Lets assume a function a = |sin t| for acceleration over time. If we integrate it, we get instantaneous velocity. Now i have taken a limit for time. How will this graph look like?

I have been told that integrating a function provides me with the area under the curve. If i represent this in a linear way (without area), do i get a function which has a periodic increase in rate of change? Now if i want the displacement, I would integrate the function for velocity. As i now have the function for displacement, how will this graph look like?

I understand that it will simply be a graph which increases just like velocity does, but since the graph a = |sin t| after integration, gives us the area under it for velocity, is it possible to represent the displacement in the same graph? Just like velocity was in an a-t graph? If i look at it in terms of dimensions, Its obvious why this happens, its simply because velocity = m/s. And assuming t is in seconds and acceleration in m/s^2, area would naturally give us velocity. But to obtain displacement, i would need to multiply the square of time with the acceleration.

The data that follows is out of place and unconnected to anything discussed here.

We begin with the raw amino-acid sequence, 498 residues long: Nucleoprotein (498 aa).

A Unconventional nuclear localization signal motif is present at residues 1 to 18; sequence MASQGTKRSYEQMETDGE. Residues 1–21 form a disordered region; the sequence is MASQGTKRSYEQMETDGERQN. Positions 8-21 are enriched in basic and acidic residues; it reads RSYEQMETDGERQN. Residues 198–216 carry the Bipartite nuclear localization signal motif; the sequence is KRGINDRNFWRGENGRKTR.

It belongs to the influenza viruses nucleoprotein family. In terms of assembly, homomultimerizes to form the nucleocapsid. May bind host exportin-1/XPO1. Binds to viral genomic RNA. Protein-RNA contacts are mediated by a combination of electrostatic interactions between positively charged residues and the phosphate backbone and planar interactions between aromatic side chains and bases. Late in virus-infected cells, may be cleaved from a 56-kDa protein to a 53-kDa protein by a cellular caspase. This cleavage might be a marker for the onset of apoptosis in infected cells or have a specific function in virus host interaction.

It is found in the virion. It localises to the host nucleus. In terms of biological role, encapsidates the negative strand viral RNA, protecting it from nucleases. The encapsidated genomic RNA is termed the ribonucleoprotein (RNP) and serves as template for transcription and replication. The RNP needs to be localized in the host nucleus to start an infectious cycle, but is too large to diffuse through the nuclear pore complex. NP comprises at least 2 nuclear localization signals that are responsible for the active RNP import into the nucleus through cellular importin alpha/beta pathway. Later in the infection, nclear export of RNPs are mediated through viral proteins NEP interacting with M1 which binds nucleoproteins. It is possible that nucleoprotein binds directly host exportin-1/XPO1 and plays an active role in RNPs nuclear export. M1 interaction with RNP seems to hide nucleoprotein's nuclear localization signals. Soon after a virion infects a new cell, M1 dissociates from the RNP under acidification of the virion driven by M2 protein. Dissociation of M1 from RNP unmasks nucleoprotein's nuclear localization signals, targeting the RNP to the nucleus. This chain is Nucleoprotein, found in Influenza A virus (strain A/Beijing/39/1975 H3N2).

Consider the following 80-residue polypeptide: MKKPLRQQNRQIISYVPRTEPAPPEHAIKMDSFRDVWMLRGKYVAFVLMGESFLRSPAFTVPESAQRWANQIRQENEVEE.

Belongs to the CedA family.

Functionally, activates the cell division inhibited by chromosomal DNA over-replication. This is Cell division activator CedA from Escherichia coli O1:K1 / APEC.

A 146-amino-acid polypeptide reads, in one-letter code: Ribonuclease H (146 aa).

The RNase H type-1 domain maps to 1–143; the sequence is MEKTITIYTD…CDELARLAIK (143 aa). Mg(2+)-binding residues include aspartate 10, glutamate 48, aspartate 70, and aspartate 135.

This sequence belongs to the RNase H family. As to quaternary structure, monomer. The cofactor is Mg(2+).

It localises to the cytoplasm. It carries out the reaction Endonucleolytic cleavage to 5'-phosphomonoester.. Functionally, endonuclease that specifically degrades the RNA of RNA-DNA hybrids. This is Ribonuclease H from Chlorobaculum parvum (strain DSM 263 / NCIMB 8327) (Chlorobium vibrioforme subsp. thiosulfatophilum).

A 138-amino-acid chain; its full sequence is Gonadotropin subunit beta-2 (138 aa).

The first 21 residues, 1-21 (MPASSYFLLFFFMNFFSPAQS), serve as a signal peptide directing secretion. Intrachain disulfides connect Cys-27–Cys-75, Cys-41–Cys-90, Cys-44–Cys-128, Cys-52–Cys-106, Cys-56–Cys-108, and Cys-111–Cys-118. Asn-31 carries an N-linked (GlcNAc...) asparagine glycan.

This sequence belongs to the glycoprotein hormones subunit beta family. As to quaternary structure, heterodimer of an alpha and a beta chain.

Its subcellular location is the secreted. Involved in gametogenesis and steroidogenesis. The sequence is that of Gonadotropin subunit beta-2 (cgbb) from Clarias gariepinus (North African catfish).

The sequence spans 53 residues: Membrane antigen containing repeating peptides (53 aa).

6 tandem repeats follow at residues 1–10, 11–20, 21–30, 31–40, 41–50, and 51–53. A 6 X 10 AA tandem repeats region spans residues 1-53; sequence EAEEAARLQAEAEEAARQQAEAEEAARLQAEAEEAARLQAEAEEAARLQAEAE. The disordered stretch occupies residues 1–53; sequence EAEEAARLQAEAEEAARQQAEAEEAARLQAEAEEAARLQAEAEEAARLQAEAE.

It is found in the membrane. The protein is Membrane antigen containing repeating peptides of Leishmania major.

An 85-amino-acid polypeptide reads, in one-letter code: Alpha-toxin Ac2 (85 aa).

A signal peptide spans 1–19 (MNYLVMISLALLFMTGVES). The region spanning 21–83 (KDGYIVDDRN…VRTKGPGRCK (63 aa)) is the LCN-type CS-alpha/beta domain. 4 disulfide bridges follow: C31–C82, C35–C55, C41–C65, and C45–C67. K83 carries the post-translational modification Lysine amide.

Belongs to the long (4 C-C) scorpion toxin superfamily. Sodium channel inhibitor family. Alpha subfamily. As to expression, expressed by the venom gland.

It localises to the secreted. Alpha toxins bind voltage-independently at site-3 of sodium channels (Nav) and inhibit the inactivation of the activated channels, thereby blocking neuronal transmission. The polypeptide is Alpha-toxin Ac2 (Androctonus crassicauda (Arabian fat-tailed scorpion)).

What implications does this have on the graph?

Thank you.


It would be the area under the curve which represents the area under the acceleration curve. There isn't really any particularly easy way to represent this, as far as I know. You could numerically integrate it twice to get a crude approximation, but that's about it.

  • $\begingroup$ Would it be apt to extent the numerical value dimension-ally to represent it in a 3d graph, even if the idea is not mathematically sound? $\endgroup$ – Mathbreaker Jun 30 '14 at 10:24
  • $\begingroup$ Interesting idea, I hadn't thought of doing it that way, but that would definitely work, you would get a line (Acceleration), an area on the t-acceleration plane (velocity), and a solid extruded from this plane (displacement). Actually, that's fascinating, good idea! :) $\endgroup$ – FundThmCalculus Jun 30 '14 at 12:07
  • $\begingroup$ I have asked this question on a different post as i have a few more doubts. math.stackexchange.com/questions/852331/… Thank you. $\endgroup$ – Mathbreaker Jun 30 '14 at 15:09

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